ATLANTA — Bobby Cox was drenched with beer and champagne and hoisted onto the shoulders of his players after the Atlanta Braves gave their manager a final trip to the playoffs.
Atlanta reached the postseason as the NL wild-card team, a first for Cox, as Tim Hudson and the Braves took a six-run lead, then held on for an 8-7 victory over the Philadelphia Phillies on Sunday.
“This being Bobby’s last year, losing today was not an option,” Hudson said.
After the win, the Braves watched on TV as San Francisco beat San Diego 3-0, giving the Braves the NL wild card by one game over the Padres.
The players sprayed champagne in the clubhouse and then took the celebration outside.
“We fought and we fought and we fought,” Hudson said of the 91-win season that included a nine-game losing streak in April and season-ending injuries to Chipper Jones, Martin Prado and Kris Medlen.
“I know there’s not a team in this league that’s got more heart than us,” Hudson said.
Hudson, Matt Diaz, Derrek Lee, Peter Moylan and others lifted Cox onto their shoulders as fans chanted “Bobby! Bobby!”
Rookie Jason Heyward and other players had high-fives for fans.
“This is what it’s all about,” said closer Billy Wagner, who struck out the side in the ninth. “You play all year long and it comes down to the last game and you get the champagne shower.”
Atlanta will start the playoffs Thursday at NL West champion San Francisco in the opener of a best-of-five series. Game 1 is set for 9:37 p.m.
The Braves won 14 straight division titles with Cox but had missed the playoffs since 2005.
There was a postgame REO Speedwagon concert at Turner Field, and a few hundred fans remained after the concert to watch the Giants’ win on the video board. They chanted and cheered after the final out as bubbly was sprayed in the Braves’ clubhouse.
Cox had compliments for his team.
“We try hard,” Cox said. “This team is the hardest-working, hardest-trying team we’ve ever had here.”
Cox’s final regular-season record was 2,504-2,001. He ranks fourth in wins, trailing only Connie Mack (3,776), John McGraw (2,840) and Tony La Russa (2,638). This is Cox’s 15th season with 90 or more wins, second to only McGraw.
Cox also had 158 regular-season ejections, easily surpassing McGraw (117) for the most among managers.
He joked he was trying for No. 159 when watching on TV as the Giants beat the Padres in San Francisco.
“I was arguing with the umpire on every pitch,” Cox said. “It could have been a 3,000-mile ejection.”
Atlanta recovered after 11-5 and 7-0 losses in the first two games of the series with the Phillies.
Hudson (17-9) allowed four runs and two hits in seven innings against the NL East champions, giving up two-run homers by John Mayberry in the third and Jayson Werth in the seventh.
Wagner struggled in the Phillies’ three-run eighth but recovered with a perfect ninth.
“It’s a relief because you get a tomorrow,” Wagner said. “We knew we had to win the game. We knew what was at stake.”
Omar Infante and embattled infielder Brooks Conrad each had two hits and drove in two runs for Atlanta, and Derrek Lee homered.
“The bats came alive, which was great to see,” Cox said. “We had much better hitting than we’ve had lately.”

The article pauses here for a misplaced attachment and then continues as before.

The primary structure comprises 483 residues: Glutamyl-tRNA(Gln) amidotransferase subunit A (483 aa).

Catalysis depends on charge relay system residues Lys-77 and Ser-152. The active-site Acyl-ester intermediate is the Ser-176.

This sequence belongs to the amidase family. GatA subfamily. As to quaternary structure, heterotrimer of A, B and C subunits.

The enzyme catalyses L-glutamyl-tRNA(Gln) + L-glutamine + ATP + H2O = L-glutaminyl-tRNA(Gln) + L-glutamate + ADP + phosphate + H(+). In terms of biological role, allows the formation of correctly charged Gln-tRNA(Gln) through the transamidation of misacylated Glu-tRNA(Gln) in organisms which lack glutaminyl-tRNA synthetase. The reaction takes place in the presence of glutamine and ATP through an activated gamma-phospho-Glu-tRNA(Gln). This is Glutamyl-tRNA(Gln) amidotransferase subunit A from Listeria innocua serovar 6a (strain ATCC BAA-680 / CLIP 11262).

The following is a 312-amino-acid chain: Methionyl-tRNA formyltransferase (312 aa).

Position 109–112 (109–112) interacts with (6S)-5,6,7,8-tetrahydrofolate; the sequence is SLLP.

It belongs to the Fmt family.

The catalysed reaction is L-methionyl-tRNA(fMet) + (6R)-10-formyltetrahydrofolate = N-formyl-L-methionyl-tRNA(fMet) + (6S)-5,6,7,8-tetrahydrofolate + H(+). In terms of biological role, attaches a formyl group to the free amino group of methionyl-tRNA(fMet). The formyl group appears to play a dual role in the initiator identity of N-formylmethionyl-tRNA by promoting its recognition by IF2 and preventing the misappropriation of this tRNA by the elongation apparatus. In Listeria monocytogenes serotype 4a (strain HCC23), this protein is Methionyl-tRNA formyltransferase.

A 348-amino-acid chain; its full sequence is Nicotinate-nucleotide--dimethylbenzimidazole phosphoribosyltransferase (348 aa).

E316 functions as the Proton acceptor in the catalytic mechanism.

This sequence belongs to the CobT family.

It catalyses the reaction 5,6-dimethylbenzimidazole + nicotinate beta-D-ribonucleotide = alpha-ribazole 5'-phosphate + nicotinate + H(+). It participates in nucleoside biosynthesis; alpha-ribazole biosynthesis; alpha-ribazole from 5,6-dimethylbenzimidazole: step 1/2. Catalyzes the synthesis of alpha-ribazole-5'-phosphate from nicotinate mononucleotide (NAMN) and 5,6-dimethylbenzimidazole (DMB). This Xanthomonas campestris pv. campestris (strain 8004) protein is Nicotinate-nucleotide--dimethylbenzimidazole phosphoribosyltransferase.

Cole Hamels started for the Phillies, and Roy Oswalt relieved in the third.
Hudson left with an 8-4 lead. The Phillies scored three runs off Jonny Venters and Wagner in the eighth. After allowing an RBI single by Wilson Valdez and pinch-hitter Ben Francisco’s two-run double, Wagner struck out Raul Ibanez to strand runners on second and third.
Wagner, who like Cox is retiring after the season, struck out Shane Victorino, Brian Schneider and Greg Dobbs in the ninth — each on called third strikes — for his 37th save in 44 chances.
“The shadows helped, no doubt,” Wagner said. “They could see fastballs but they couldn’t see the spin of breaking balls.”
The Phillies, hoping for a successful warmup for their postseason run for a third straight World Series appearance, had two injury scares.
Catcher Carlos Ruiz left after he was hit by a pitch on his left elbow in the third inning. X-rays were negative.
Left-hander J.C. Romero walked slowly off the field with left lower back soreness following a pitch in the sixth. He said he already had soreness and expects to be available for the playoffs.
Phillies manager Charlie Manuel used his starting lineup.
“We thought we’d give our best to the Braves,” Manuel said. “We came back and we had a chance.”
Hamels threw two hitless innings of 30 pitches in a tuneup for a Game 3 playoff start.
Manuel used much of his bench in the final innings.
Cox moved Conrad from third base to second base after the rookie’s two throwing errors in losses the previous two days. Conrad’s errors on throws to second base led to a combined seven unearned runs against the Phillies on Friday and Saturday. Cox said he made the change for Conrad’s “peace of mind.”
Conrad, who played most of his minor league career at second base, had a fielding error on a grounder by Ibanez in the fifth, but Hudson pitched out of trouble.
Hudson kept the Braves’ four-run fourth live with a run-scoring single off Danys Baez (3-4) that set up Infante’s two-run triple.
Baez allowed four runs and five hits while recording only two outs in the fourth.
Notes: Attendance was 52,613 for an Atlanta-record three-game total of 158,048. Atlanta’s previous best attendance total for a three-game series was 150,095 for a visit from the Cardinals in 1998. Heyward made a leaping catch of Victorino’s drive before crashing into the right-field wall.